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SRG

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About SRG

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  • Birthday January 13

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    Chicago Area, Illinois
  1. How might Streisand’s performance of the song “People” have felt different in the film, had she been more theatrical and expressive, perhaps even belting her song more? Unlike theatre, film magnifies the emotion, so for Streisand to belt the song and be more theatrical would have made the emotions exaggerated and over the top and we wouldn’t feel as compassionate towards Brice in this number. The opening of the scene is an intimate discussion between the two characters on what their lives are now and finding that, from different perspectives, their lives are similar. They lyrics themse
  2. Explore any common themes and filmmaking techniques in a very different movie also directed by George Cukor, Gaslight. (If you are not familiar with Gaslight, compare and contrast Cukor's theme in this scene and his techniques with another musical you have seen during this course) Firstly, I’d like to comment on Cukor’s label as a “woman’s director.” I feel this was terribly unfair because he’s truly an actor’s director with no preference to one sex over another. As noted in the lecture notes, he won more awards for films featuring men. What Cukor did was to allow the actor (male and f
  3. As you look back to the masculine performances in musicals of past decades, what changes in male representation, and performance would you say are most noticeable? The biggest change in male respresentation of this time is that the male characters have real flaws. Earlier musicals might have the upright, stoic character (Nelson Eddy) or elegant gentleman (Fred Astaire). Any “flaws” these characters might have are often due to the situation or a misunderstanding (e.g., the female lead may believe the hero is married). In these years, the male characters have true flaws—he is a conman, a
  4. In what ways does this scene look backwards to classical musicals and how does it look ahead to new disruptions that we now know will happen in the movie musical? Based on a popular Broadway hit (similar to The Bells are Ringing, Music Man, etc.) and typical to earlier musical numbers, this one is very proscenium-based (as are most of the numbers in this piece)—all takes place on a single set and the audience is the casual observer. In this particular scene the musical number does help to move the plot, but it is also an inserted piece. Until we see this same song used in the rest of t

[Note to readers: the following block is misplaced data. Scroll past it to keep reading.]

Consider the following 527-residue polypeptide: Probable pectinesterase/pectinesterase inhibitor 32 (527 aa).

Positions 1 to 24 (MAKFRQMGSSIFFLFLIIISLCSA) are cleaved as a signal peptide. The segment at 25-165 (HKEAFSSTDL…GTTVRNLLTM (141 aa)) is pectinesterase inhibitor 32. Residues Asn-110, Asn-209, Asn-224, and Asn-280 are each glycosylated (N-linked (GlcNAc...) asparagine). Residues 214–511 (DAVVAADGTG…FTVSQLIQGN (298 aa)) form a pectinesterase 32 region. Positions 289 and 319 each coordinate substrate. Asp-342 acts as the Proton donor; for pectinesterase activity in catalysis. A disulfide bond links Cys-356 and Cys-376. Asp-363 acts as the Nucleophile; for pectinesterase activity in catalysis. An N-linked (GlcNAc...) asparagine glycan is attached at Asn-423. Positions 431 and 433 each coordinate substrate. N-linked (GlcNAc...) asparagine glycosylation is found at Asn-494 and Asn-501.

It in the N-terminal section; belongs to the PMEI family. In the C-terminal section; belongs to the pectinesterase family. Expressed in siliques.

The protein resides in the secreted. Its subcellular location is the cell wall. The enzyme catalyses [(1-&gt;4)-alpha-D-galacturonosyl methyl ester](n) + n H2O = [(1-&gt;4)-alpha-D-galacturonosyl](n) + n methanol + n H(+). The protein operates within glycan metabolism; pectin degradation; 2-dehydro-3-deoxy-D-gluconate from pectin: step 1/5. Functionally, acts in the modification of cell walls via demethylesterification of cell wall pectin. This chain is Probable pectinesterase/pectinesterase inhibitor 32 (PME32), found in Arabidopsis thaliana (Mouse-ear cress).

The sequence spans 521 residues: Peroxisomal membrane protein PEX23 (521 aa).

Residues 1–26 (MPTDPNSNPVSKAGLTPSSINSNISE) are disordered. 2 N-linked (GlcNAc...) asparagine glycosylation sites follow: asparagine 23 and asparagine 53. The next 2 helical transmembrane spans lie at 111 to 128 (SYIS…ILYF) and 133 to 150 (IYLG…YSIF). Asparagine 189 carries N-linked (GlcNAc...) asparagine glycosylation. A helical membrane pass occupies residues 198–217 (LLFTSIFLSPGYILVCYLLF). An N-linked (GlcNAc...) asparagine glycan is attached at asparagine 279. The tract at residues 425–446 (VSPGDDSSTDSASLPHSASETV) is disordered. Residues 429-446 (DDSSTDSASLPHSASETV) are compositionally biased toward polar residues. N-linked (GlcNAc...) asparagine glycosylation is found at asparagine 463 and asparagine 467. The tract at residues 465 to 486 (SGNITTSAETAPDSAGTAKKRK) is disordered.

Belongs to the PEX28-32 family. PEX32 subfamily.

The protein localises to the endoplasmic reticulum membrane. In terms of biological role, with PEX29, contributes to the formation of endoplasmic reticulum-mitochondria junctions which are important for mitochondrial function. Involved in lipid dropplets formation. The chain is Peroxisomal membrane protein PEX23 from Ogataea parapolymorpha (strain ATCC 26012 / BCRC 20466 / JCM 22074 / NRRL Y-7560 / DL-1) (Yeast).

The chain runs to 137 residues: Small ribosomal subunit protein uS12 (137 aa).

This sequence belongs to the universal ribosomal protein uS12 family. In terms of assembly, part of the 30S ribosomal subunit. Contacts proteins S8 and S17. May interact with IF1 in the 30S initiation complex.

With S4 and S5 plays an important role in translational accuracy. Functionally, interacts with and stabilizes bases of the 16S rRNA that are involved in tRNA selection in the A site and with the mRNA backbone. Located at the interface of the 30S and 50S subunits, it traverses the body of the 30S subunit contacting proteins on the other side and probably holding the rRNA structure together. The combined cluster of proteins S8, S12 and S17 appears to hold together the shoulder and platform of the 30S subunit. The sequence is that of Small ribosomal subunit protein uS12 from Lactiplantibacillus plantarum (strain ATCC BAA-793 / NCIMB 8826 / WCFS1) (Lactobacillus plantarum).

5. Does a movie that has as stylized a scene as An American in Paris’ ending ballet need to use a less-than-realistic, stylized approach throughout the film? Had the film been presented in a more stylized setting throughout, it would detract from the final ballet sequence. We’ve seen the “real” Paris (albeit on the MGM backlot) and Jerry’s struggle as an artist. To have these scenes in a more stylized setting would not provide the same sense of character and might make the audience question whether Jerry is merely playing at being an artist or seriously pursuing it. The final seque
  6. How do the pre-dance movements of O’Connor and Kelly compare to their actual dance movements? As the film has progressed, the relationship between Cosmo and Lockwood has always been a great friendship and they have endured many hardships before coming to this point in their lives. In the beginning of this scene, Lockwood is still playing the leading man. He doesn’t quite take the elocution lessons seriously and does the line as he sees it should be done. When Cosmo enters and sees the ridiculousness of the exaggerated consonants and rolling of the “Rs,” he brings Don back into the sens
  7. As you reflect upon female representation in the 1950s, where do you think this film character falls in the continuum? Why? The character of Calamity Jane falls somewhere in the middle of the 1950s female representation. In the beginning, she is competing in a man’s world by acting and dressing as a man. But, in order to get Bill Hickok’s attention, she must become more feminine. Going to the opposite end of the spectrum, she fails and comes to a compromise. Granted, she maintains her masculine garb with a more feminine edge, but she is still conforming rather than being accepted as th